by: PHOTO BY ELLEN SPITALERI - Clarice Jones accompanies herself on the piano as she sings a sample of the gospel song that impressed the judges at the Clackamas County Fair in August.Jones, an Oregon City resident, won first place in the adult category of the gospel-singing competition at the county fair, and Halcom, owner of Gladstone’s Happyrock Coffee Co., saw her Blend No. 5 named one of the 10 best espresso blends at the state fair.

Clarice Jones

Jones auditioned for the county fair in August and was chosen as one of 12 singers to compete in the adult gospel category.

by: PHOTO BY ELLEN SPITALERI - Clarice Jones plays a tune for Pastor David Shankle; Jones sings at the OC Church of the Nazarene on Wednesday nights.On Aug. 15, she performed Mahalia Jackson’s “Soon I Will Be Done with the Troubles of This World,” and was thrilled to win first prize and $300.

“I heard a lot of great music that day, and I was very honored to be there,” Jones said.

She comes by her talent naturally, she said, noting that her father, the Rev. Asbury Paul Jones, was one of the first blacks to graduate from Julliard School and the first black chaplain for the California Senate.

“I have nine sisters, and we all sing and have CDs out. We can blow the heck out of a song,” Jones said, adding that she has a degree in musical theater from Sacramento State.

After college, Jones went on the road, touring with a band whose other members were all white. She appeared in “Godspell” on Broadway, where she sang “Day by Day,” and was in “Jesus Christ Superstar” in California.

She was a backup singer for B.B. King, Van Morrison, Stan Getz and Kenny Rankin, among others, and opened for Lou Rawls in Las Vegas.

Jones has toured in California, and that is where her family is, so what is she doing in Oregon?

“I’ve been here a year and eight months, waiting for a kidney,” she said, noting that her doctors told her that Oregon had good kidney doctors, partly due to the proximity of Oregon Health & Science University and Legacy Good Samaritan Hospital.

Jones has been diabetic for 12 years, and her mother died from kidney failure related to diabetes. Her own condition has worsened recently, and she is hoping a new kidney will be available soon.

Although she has health issues, Jones does not let that stop her from leading a normal life. She attends the Oregon City Church of the Nazarene, where she sings on Wednesday nights and some Sundays, and is working on a new CD, “Still Singing the Gospel.”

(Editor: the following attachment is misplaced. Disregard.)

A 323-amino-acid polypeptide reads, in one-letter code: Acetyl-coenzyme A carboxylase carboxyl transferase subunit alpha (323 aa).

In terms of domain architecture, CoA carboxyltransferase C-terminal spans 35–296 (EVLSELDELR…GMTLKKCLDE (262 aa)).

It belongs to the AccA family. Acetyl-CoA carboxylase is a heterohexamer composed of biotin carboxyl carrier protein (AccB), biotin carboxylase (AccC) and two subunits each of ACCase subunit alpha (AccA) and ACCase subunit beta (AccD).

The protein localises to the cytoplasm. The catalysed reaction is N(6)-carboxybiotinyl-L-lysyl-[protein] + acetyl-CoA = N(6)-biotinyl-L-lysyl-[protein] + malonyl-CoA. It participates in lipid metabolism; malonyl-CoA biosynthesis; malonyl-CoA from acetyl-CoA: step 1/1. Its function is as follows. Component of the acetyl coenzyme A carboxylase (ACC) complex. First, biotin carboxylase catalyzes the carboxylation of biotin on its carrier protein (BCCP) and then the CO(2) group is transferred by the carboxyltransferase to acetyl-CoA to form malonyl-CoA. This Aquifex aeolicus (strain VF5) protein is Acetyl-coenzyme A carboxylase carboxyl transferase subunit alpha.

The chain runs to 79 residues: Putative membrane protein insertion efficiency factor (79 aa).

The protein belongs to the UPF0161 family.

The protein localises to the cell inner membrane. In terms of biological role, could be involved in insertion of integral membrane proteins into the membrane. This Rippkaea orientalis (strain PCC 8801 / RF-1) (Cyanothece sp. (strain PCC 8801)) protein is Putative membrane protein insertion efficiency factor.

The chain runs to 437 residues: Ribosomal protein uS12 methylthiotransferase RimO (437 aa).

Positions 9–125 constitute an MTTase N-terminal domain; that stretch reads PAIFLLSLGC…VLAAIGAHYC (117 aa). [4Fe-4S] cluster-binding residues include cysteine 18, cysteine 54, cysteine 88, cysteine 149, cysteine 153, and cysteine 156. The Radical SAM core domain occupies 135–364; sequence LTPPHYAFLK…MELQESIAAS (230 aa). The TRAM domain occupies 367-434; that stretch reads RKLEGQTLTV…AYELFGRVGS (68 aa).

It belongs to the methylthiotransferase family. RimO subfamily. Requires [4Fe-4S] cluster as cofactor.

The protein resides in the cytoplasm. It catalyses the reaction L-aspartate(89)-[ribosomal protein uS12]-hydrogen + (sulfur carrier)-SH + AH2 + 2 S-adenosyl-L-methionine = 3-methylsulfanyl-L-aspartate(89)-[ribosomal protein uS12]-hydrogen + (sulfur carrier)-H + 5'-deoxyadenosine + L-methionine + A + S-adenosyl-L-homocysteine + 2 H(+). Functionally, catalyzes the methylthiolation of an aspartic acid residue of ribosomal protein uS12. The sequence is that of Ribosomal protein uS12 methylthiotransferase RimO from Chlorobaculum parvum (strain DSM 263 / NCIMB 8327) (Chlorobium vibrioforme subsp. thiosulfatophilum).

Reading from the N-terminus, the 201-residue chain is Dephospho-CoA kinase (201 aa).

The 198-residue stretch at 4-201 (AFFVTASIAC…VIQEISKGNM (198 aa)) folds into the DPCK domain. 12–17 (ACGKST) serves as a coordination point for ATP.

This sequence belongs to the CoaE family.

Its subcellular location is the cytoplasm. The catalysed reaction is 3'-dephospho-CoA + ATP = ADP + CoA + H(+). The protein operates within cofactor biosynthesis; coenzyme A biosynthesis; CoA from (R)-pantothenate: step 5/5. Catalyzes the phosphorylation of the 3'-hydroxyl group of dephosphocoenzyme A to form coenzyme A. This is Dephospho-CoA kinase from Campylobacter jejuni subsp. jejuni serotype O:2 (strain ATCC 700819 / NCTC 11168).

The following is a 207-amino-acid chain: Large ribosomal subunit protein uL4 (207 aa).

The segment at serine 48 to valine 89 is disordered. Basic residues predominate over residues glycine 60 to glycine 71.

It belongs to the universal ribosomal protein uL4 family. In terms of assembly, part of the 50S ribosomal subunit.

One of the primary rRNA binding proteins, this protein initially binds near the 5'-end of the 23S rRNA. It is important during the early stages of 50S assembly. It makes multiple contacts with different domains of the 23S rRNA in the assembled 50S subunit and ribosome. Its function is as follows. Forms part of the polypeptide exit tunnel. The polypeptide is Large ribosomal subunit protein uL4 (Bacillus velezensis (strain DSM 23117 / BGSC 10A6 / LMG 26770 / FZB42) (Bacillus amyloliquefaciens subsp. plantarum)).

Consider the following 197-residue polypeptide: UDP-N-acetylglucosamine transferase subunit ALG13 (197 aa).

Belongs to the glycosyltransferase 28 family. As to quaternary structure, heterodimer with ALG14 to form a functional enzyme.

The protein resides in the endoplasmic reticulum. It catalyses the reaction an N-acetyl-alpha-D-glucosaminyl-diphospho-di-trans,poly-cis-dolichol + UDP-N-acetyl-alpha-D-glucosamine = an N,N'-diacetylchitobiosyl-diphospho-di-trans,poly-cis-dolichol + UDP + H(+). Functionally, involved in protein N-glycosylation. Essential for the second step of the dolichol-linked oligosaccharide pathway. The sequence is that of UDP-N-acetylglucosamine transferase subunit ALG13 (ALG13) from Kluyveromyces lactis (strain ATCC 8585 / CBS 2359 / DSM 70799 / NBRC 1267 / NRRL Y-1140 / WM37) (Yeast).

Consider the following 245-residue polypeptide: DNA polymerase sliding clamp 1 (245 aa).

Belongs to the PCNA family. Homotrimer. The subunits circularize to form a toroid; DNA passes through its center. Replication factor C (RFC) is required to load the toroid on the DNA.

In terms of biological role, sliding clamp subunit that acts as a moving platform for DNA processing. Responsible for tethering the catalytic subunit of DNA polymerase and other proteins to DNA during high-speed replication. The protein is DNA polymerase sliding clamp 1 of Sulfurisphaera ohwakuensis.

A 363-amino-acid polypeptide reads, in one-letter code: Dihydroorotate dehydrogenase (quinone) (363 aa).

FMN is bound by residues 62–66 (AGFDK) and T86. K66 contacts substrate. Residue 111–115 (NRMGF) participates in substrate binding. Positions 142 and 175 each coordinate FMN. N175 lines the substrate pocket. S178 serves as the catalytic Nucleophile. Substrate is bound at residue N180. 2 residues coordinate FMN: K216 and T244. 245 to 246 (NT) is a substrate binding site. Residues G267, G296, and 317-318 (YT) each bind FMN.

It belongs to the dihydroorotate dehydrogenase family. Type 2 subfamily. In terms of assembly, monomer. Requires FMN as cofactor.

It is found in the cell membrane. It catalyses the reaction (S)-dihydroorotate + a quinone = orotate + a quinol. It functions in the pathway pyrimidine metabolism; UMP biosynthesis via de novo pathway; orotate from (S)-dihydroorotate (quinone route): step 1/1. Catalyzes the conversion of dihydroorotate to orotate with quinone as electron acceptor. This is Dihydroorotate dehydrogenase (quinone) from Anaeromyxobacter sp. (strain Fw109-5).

The pastor, David Shankle, and the congregation at the Nazarene Church have been very welcoming to her, Jones said.

“People see something in me, and I am so grateful for that. And I love my pastor; he is so sweet spirited,” she said.

“We like her gentle spirit and her heart, and she always brings us something inspired by the Lord,” Shankle said. “Her music ministry always touches the heart of the people.”

Lisa Halcom

At the Oregon State Fair on Aug. 24, a panel of six judges — restaurateurs, specialty coffee retailers and executive chefs — sampled a total of 90 coffees in three categories: signature blend, single varietal and espresso. All were presented by competition-level baristas to ensure maximum extraction per entry, Halcom said.

by: SUBMITTED PHOTO - Lisa Halcom, owner of Happyrock Coffee Co., hands out coffee samples at this summer's Oregon State Fair.At the end of the competition, her Blend No. 5 was named in the top 10 of the espresso category.

“Blend No. 5 is both bright and smooth. This three-bean blend contains equal parts coffee from Indonesia, Central America and South America. Roasted to a point between medium and dark, it has hints of citrus, touches of cacao and a clean finish,” Halcom said.

Placing in the top 10 was “huge,” she said, adding, “Oregon is a coffee-drinking state, and coffee is the second most-traded commodity in the world, second only to oil. There were many large companies in the championships, including Portland Roasting, Stumptown, K&F, Boyds, McMenamins and Public Domain.”

Competitions of this sort are not new to Halcom. She also won an award in the 2010 Best Coffee in Oregon Competition at the Oregon State Fair with the blend Storm of the Black Bear, and again in 2011, for the blend Darkness of Divinity.

In 2012, Blend No. 5 was in the top-16 finalists in the America’s Best Espresso Competition at Coffee Fest Seattle.

Happyrock Coffee Roasting Co. was built in 1999 in historic downtown Gladstone, and the name comes from what the locals call the town: Gladstone, aka Happyrock. Halcom has been the owner and roaster since 2009, and has more than 14 years of coffee experience.

“I love roasting coffee. It gives me the control to roast beans the way that I think they taste best. I love to play with blending the beans as well as offering single origins. Currently we offer Kenya Nyeri, and I am working on getting some Organic Peru directly from the farmer,” she said.

“Whenever I meet others in the coffee industry, whether it’s other coffee roasters, baristas, importers or farmers, everyone on every level is very happy with what they do.”